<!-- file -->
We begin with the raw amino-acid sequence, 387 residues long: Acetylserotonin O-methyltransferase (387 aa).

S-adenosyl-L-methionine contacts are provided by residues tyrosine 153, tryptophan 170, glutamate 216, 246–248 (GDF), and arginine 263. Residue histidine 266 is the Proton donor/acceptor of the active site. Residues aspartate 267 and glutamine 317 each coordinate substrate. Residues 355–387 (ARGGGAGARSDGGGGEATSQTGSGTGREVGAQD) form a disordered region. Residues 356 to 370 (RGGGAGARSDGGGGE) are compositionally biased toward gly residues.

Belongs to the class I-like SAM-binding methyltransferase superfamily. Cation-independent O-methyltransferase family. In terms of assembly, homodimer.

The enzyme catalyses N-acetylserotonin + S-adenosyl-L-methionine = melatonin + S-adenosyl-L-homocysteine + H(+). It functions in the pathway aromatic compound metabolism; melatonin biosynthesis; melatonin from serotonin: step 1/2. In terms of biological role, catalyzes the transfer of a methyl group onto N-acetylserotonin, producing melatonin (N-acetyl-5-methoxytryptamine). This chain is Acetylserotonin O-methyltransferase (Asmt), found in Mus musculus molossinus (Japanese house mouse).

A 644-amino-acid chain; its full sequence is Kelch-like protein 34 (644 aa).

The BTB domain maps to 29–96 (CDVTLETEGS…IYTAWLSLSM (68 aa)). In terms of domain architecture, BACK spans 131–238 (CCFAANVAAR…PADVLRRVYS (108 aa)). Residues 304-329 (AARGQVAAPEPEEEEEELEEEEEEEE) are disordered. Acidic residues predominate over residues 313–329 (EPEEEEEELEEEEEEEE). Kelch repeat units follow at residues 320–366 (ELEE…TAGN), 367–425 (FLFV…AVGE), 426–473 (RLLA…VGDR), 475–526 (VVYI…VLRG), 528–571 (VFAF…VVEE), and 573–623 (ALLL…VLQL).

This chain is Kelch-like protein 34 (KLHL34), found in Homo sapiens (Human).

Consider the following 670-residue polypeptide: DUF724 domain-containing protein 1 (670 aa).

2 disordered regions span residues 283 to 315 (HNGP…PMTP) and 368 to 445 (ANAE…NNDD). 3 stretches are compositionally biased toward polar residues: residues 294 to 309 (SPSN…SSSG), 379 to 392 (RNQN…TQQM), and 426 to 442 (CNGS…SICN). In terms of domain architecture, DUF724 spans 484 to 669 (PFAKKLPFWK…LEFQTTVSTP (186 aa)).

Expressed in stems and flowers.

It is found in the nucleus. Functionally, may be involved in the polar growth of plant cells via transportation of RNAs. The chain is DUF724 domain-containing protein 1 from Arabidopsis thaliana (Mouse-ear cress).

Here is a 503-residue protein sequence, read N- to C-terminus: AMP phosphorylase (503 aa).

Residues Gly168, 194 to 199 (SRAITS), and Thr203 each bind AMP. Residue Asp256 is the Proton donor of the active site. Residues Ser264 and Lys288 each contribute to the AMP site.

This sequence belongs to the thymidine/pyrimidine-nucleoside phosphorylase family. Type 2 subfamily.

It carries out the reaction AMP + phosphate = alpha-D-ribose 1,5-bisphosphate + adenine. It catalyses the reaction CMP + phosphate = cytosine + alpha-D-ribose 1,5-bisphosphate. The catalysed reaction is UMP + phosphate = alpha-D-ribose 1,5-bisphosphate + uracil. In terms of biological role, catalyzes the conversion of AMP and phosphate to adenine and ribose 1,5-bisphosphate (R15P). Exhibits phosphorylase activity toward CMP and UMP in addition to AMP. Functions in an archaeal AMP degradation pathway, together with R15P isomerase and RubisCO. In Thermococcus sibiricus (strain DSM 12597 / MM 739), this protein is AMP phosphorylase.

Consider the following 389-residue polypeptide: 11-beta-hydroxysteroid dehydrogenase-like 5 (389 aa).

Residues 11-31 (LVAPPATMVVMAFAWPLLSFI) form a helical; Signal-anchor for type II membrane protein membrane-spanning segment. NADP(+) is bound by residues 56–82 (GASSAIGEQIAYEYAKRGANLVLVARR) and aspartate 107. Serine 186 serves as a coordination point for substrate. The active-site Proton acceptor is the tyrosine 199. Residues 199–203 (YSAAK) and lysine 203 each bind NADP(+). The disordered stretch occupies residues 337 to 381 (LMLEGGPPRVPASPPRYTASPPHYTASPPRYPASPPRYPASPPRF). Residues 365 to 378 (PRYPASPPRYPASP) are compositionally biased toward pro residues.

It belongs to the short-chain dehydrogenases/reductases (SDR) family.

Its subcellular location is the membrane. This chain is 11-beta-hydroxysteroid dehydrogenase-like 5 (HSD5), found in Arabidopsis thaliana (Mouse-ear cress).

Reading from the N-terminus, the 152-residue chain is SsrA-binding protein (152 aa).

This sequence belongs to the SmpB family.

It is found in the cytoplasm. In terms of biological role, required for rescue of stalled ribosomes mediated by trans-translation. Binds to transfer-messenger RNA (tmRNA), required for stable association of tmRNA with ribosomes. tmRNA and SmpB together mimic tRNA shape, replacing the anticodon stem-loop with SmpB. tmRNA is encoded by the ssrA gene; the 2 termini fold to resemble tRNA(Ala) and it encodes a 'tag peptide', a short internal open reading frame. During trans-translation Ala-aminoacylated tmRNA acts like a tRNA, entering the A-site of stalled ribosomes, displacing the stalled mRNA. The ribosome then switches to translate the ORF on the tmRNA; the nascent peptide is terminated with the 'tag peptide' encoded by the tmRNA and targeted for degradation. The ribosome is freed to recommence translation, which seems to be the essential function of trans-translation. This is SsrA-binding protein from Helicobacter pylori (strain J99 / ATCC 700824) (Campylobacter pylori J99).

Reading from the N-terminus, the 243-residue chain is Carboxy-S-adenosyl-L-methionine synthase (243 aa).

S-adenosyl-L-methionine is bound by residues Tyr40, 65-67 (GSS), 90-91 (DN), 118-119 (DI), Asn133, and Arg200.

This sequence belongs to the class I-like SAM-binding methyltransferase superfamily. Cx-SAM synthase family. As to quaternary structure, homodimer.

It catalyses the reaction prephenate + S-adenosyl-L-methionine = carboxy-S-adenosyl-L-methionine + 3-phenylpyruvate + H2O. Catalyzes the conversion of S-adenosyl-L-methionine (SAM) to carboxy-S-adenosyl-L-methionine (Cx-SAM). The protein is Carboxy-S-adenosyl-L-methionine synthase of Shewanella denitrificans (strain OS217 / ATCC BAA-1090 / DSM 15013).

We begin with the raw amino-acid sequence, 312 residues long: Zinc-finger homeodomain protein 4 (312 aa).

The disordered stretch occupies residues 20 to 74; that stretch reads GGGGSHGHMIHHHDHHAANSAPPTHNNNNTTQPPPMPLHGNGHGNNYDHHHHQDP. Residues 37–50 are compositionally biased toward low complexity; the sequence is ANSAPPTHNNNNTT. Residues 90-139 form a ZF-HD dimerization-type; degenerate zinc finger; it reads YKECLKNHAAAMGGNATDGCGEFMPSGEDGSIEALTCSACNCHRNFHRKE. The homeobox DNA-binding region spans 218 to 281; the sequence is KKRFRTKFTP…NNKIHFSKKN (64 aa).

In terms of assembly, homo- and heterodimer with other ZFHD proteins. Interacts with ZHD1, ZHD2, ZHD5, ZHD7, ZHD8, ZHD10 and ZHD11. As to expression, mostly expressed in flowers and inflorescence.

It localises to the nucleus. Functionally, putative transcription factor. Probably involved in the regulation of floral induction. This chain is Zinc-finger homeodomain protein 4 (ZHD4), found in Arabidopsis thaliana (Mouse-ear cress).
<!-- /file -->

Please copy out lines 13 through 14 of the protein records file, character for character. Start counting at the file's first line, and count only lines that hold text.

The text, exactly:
Residues Gly168, 194 to 199 (SRAITS), and Thr203 each bind AMP. Residue Asp256 is the Proton donor of the active site. Residues Ser264 and Lys288 each contribute to the AMP site.

This sequence belongs to the thymidine/pyrimidine-nucleoside phosphorylase family. Type 2 subfamily.